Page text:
For the Christmas season, we followed German customs. On the feast of St. Nicholas, when the children were already asleep, Margrit placed their boots on window-sills and filled them with sweets and biscuits, to be found in the morning. She built a gingerbread house, decorated with sweets and biscuits, which was prominently displayed before being nibbled away by the children. Our distribution of Christmas gifts took place on Christmas Eve. Alone in our lounge, where we had set up our Christmas tree under which lay all the wrapped Christmas presents, I rang a little bell to signify the departure of Santa Claus and permission for all to enter the room. Before distribution of the gifts, the nativity story from St. Luke’s Gospel was read by me. Our beautifully carved crib figures were given to us by Margrit’s mother and we set up the crib early in the Christmas season. Our Christmas Eve supper always included her delicious potato salad and also a copious supply of her homemade trifle.

Gingerbread House.

At New Year, her potato salad, made with pickled herrings and beetroot, was a favourite.


Various apostolates
As a founder member of Pro-life in 1977, she proved herself very capable. She was more than just a secretary. I dictated many letters to her. She produced numerous colour pamphlets and booklets, looking just like the originals, for distribution at conferences, church events and public venues. Knowing what would happen, she did not want to accompany me to Parliament, in Cape Town, on the infamous day when the SA abortion Law was passed. I watched as women from the ruling ANC government left their seats and danced in the aisles, clenched fists raised above them, at the prospect of the killing of unborn children. Margrit would have been very distressed at this scene from HELL.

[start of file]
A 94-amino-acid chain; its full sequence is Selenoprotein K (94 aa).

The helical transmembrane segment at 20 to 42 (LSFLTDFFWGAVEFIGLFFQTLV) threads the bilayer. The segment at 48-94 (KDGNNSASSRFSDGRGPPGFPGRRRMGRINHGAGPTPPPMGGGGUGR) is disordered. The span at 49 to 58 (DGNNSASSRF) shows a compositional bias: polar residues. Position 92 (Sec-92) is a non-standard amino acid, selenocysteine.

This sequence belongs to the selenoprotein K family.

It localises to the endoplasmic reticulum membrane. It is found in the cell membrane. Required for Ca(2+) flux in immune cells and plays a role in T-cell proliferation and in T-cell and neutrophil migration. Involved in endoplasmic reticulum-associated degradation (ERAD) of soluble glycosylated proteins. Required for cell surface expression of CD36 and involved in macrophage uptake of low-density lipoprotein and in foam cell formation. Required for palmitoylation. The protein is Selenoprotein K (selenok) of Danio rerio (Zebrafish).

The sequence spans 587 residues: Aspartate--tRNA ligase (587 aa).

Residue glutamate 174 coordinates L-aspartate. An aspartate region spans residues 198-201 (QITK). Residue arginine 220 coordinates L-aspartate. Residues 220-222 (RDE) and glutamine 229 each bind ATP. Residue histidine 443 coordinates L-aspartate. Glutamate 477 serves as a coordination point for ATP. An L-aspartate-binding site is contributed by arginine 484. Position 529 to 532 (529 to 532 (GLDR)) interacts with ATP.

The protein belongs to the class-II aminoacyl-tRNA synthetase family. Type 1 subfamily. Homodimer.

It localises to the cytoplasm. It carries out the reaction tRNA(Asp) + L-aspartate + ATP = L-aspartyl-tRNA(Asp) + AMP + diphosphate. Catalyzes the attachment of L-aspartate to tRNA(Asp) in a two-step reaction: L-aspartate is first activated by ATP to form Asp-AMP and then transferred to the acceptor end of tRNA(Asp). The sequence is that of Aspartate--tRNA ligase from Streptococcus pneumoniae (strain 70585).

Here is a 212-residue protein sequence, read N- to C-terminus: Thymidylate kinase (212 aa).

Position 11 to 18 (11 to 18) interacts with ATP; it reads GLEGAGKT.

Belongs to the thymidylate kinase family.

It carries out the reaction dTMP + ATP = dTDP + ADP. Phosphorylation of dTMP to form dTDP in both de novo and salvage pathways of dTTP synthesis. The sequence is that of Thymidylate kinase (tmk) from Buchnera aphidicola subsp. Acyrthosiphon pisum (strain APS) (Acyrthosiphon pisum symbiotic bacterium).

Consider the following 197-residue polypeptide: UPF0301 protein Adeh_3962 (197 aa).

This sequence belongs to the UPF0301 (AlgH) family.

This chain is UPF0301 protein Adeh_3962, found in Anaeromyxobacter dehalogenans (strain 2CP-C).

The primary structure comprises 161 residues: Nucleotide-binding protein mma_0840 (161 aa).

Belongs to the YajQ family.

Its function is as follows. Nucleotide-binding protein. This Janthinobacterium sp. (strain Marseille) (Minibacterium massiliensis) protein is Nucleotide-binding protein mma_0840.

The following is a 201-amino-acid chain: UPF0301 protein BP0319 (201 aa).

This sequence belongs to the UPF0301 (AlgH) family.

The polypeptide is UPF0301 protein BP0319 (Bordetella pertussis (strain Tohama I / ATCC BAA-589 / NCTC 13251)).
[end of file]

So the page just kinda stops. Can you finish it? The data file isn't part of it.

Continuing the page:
Aged 45 years, with our 10th child, Thomas.

We regularly received phone calls from persons seeking abortion, thinking that we offered this service! Margrit diverted them to trained pro-life counsellors.


We had world-wide sources of information and events affecting our Catholic Faith. From these Margrit produced articles for distribution among our friends who did not have access to this detail.

Margrit and I were appointed South African representatives for Human Life International, the largest pro-life group world-wide where we were able to address, not only pro-life issues, but also all moral issues affecting our Catholic faith. In all of these we presented the orthodox Catholic teaching. We made various submissions to the SA Law commission on some of these matters.

The whole family in June 1984. Standing, left to right: Angela, Catherine, Stephen, Vincent, Frankie, Ivan, Mary, Andrew. In front: Dad with Joseph, Margrit with Thomas.


Margrit was responsible for a prayer campaign entitled “Rosary for South Africa”.


Together with one of our sons she formed “Y.E.L.L” i.e. “Youth Education Life League”, a prolife action group directed at the youth. She also started an initiative called “Masses for the Unborn”.


She help me to run the “St. Jude Society of South Africa” when I was obliged to administer this Society after the death of its president. She had the back-breaking task of producing newsletters for Pro-life, Human Life International, Rosary for South Africa, Y.E.L.L, and the St. Jude Society.

A highlight of her life was to participate in the campaign for Holy Masses for the souls in Purgatory, entitled “Friends of the Suffering Souls” (F.O.S.S.). She was a dynamic promoter of this wonderful apostolate. She also produced pamphlets about the six suffrage masses for the souls in purgatory. One can only imagine what her reception must have been when she died on that afternoon of Friday second of November 2012, the feast of All Souls. (As she entered Heaven, she saw them, so many of them, coming towards her and thanking her. She asked who they were and they said “Poor souls you prayed for in Purgatory”) Every quarter, she arranged for Holy Masses to be said for the coming three months for our family, friends and acquaintances for birthdays and anniversaries of date of death.

1987, aged 51 years, pottery lessons with Dee Wills.


We met young men who belonged to an association called “Tradition, Family, Property” (TFP.) For us, their devotion to Almighty God’s greatest creation, the Mother of God, resulted in our giving them as much support as we could. Throughout our entire life together, Margrit and I agreed on every issue and never more so than when it came to our Catholic Faith. We always made the right decision when a crisis affecting the Faith was thrust upon us.